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FAF Proposes One-year Delay of Revenue Recognition Standard

Chris Gaetano
Published Date:
May 25, 2015

The Financial Accounting Foundation (FAF)—which houses both the Financial Accounting Standards Board (FASB) and the Governmental Accounting Standards Board (GASB)—issued a formal proposal on April 29 to delay the implementation of the new revenue recognition standard by one year for both public and private companies. 

The move was a response to stakeholders who said they needed more time to prepare for the new rules. As it stands, public entities are required to adopt the standard for reporting periods beginning after Dec. 15, 2016, while nonpublic entities must do so for annual reporting periods beginning on or after Dec. 15, 2017. If the FAF’s latest proposal passes, however, the new effective date will be reporting periods beginning after Dec. 15, 2017, for public entities, and Dec. 15, 2018, for nonpublic entities. In either case, entities are still allowed to adopt the standard early. 

Approved last May, the new revenue recognition model is the culmination of a years-long process between the FASB and the International Accounting Standards Board (IASB) to overhaul how revenue is recognized and recorded under U.S. generally accepted accounting principles (GAAP) and International Financial Reporting Standards (IFRS). The standard is part of the boards’ convergence project, which aims to produce comparable rules that can work in both systems. 

In GAAP, it discards the numerous industry-specific rules that had previously been used, in favor of a unitary model based on the recognition and fulfillment of contracts, which are divided into discrete performance obligations. Under the new standard, entities would identify the contract and the performance obligations within the contract, determine the overall transaction price, allocate that price to the individual performance obligations and recognize revenue when each performance obligation is completed.

Since it was first approved, the FASB has proposed several clarifications to better explain how the standard relates to areas such as the practical expedient and licensing, which financial statement preparers had trouble grappling with. At an FAF meeting last month, R. Harold Schroeder, a FASB board member, said that the need to produce so much clarifying guidance after the standard had been approved signified that it wasn’t ready for implementation, which was why he supported a delay. 

“It’s pretty easy for me to conclude [that] we ought to defer this thing,” he said. 

Another board member, Daryl E. Buck, noted that, in particular, the proposed guidance on how revenue recognition accounts for licensing agreements has been the cause of some concern for the entertainment, media and software industries, which all rely heavily on licensing for their revenue. 

“It very quickly became apparent to me that, at least for those companies in those industries,  being in a ready state to implement the standard, as of the effective date that currently exists, would be very difficult,” he said.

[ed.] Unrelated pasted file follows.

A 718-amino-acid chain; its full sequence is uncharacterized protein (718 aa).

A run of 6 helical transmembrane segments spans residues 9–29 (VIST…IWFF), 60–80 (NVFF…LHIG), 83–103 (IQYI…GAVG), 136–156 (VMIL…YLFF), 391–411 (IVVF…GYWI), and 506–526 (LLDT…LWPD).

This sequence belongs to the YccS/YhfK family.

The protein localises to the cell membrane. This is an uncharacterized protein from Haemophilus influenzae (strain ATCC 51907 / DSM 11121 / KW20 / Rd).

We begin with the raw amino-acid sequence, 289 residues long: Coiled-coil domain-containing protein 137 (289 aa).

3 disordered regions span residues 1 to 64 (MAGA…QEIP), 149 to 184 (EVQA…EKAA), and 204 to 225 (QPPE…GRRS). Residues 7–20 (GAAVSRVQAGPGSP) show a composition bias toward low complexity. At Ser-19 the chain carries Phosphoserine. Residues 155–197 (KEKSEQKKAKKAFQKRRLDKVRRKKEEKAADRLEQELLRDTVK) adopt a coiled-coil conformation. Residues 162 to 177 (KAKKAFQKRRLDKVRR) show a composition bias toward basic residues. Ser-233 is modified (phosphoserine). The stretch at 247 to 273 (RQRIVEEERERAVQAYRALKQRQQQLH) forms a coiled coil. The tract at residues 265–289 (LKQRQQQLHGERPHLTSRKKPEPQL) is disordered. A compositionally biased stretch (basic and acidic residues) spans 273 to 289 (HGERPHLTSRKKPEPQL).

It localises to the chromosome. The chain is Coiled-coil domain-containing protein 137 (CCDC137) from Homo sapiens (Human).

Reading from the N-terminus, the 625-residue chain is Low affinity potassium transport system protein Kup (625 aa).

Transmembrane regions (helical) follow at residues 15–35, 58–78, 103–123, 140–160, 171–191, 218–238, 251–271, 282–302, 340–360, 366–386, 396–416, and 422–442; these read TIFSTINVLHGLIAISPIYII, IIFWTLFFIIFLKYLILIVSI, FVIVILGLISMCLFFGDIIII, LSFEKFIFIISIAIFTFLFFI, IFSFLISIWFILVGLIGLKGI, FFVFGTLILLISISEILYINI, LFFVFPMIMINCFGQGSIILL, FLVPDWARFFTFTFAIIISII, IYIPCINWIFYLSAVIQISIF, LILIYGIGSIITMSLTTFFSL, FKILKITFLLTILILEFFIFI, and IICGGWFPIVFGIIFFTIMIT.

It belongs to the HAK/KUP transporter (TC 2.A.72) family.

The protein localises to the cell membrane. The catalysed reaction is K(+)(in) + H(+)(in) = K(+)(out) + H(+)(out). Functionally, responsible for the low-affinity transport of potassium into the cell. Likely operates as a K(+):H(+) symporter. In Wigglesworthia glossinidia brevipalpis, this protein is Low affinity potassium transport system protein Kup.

Both FASB members also noted that stakeholders, too, were concerned about a lack of software solutions for dealing with the new standard. Schroeder said he doubted that vendors would be ready to provide such solutions by the current effective date. 

Charles Abraham, vice chair of the NYSSCPA’s SEC Committee, felt that delaying the standard’s implementation was the right call. At the moment, he said that many clients have begun reviewing what additional procedures and systems they’ll need, but are having difficulties interpreting what the guidance asks of them. The new standard is not as prescriptive, he added, and “clients have noted some gaps that need to be clarified.” 

“There are, of course, certain industries where the new standard will not have a material impact on revenue recognition,” he said. “However, with the need for further clarification, and the significant changes anticipated for other industries, in my view, it appears appropriate to defer the effective date.”

Fred  R. Goldstein, a member of the Society’s Financial Accounting Standards Committee, said that pushing back the effective date would be of most help to smaller issuers that don’t have the same resources as the larger players. This way, he said, they would have more time to observe what others—namely larger companies that may decide to implement early—are doing. 

Still, even though he felt that entities could benefit from a delay, Goldstein expressed some frustration that the standard’s implementation has dragged on for so long. 

“If this was so important to do, [then] ‘why is it taking so long’ is always the question,” he said. 

The FAF has asked stakeholders to submit comments about the proposal by May 29.

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